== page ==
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Vermont’s Gov. Says Circ Highway Won’t Be Built

Fri June 03, 2011 - Northeast Edition

WILLISTON, Vt. (AP) After more than 50 years of planning, environmental reviews, lawsuits, $97 million of spending and more planning, state officials announced May 20 they’re giving up on the Chittenden County Circumferential Highway (Circ).

Gov. Peter Shumlin cited dwindling federal funds available for major highway projects, continued opposition and the threat of more legal challenges, and the fact that even the two key federal agencies reviewing the project had recently issued conflicting reviews of it.

“The Circ ... will not be built,” Shumlin said at a highway rest area east of Burlington near where the road was to connect with Interstate 89. “Let’s face that reality while also recognizing that significant transportation problems exist in this region that need to be addressed.”

The road would have run through Williston and Essex before reconnecting with I-89 north of Burlington in Colchester and continuing on to Vermont Route 127 in Mallets Bay. A 4-mi. (6.4 km) section in Essex is complete.

The state was furthest along in planning a next section of the road from Williston to Essex, with a tentative start date of 2014. But the $60 million segment depended on federal funding, now uncertain, and getting several state and federal permits, which were likely to draw more fights from environmentalists, said Sue Minter, deputy secretary of the state Agency of Transportation.

Shumlin said a new planning process would begin to address the county’s traffic problems with a series of smaller projects, most still to be designed.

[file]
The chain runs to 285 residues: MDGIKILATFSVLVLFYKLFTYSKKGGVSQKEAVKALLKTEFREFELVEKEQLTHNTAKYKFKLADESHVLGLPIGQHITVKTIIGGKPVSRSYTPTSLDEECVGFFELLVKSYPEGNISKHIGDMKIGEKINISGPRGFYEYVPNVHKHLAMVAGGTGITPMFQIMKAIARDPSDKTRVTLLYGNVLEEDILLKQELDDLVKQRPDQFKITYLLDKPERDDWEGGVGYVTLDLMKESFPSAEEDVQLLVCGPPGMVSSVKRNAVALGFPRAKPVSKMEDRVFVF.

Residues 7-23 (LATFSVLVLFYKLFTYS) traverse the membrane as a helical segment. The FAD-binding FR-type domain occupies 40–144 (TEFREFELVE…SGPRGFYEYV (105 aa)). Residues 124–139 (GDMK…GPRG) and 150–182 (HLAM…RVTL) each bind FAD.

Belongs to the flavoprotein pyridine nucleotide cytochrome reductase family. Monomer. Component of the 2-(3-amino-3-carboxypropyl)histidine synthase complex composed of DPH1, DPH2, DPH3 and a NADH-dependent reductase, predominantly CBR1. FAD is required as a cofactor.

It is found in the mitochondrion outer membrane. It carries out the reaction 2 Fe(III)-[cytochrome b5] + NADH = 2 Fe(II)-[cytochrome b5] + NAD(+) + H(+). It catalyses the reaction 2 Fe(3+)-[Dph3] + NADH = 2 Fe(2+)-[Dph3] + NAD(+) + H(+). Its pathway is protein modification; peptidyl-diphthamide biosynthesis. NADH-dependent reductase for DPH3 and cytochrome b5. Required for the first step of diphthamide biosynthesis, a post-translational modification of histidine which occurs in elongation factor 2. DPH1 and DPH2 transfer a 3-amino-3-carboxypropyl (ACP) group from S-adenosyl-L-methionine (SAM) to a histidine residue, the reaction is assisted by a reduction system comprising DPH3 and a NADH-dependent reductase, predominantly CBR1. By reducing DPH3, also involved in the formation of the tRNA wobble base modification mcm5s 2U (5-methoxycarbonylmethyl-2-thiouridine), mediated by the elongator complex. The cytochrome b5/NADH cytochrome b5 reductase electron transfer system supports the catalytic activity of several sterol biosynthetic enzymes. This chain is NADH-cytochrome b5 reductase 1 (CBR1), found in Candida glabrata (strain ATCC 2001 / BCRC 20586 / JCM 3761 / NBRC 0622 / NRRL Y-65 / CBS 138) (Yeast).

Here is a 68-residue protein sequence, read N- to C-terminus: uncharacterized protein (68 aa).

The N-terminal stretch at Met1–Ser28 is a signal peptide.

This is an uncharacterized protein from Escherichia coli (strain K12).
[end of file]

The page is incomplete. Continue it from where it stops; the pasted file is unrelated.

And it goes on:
“I believe we will find more cost-effective and modern solutions to our current challenges.”

The decision appears to close an epic political battle in Vermont that has continued through the administrations of five governors. It came nearly a decade after former Republican Gov. Jim Douglas won his first term in 2002 after running TV ads accusing Democratic Lt. Gov. Doug Racine of flip-flopping on the Circ.

“Today the state received the record of the decision from the Federal Highway Administration granting approval for the original project to move forward. However, on May 9, the state received a letter from the EPA indicating they would veto any such approval,” said a statement issued by Shumlin’s office.

The EPA cited likely harm to the wetlands that the road would pass through.

Longtime supporters of the project said they were disappointed but not surprised. Among them was Rep. Patrick Brennan, R-Colchester and chairman of the Transportation Committee in the Vermont House

“I’ve been a supporter of it for years, since I was old enough to understand congestion and safety issues that Colchester has without a highway such as the Circ. However at this point, after 53 years of planning and fighting the environmental people out there and the special-interest groups, we’re at a point now where we need to look to the future,” Brennan said May 20.

Environmentalists cited studies indicating the highway could contribute to suburban sprawl and would not bring the job growth its supporters promised.

Sandra Levine, senior attorney with the Conservation Law Foundation, which brought a lawsuit that ended with a judge’s ruling that an environmental review had to be redone, said she was encouraged by the announcement, and particularly by Shumlin’s statements that he wanted to focus on smaller projects to address the transportation problems of Vermont’s most populous area.

“It’s great to focus on solutions. It’s wonderful to pull all of the interests together and figure out what can move forward, and we look forward to being part of that process,” Levine said.

The Conservation Law Foundation and other environmental groups joined several years ago to form the Vermont Smart Growth Collaborative. The group had proposed addressing one of the region’s most congested roadways — Route 2A from Williston to Essex, by replacing its traffic lights with traffic circles called roundabouts. Supporters of that traffic management technique say the circles slow traffic without stopping it and causing idling, improving safety and reducing pollution.

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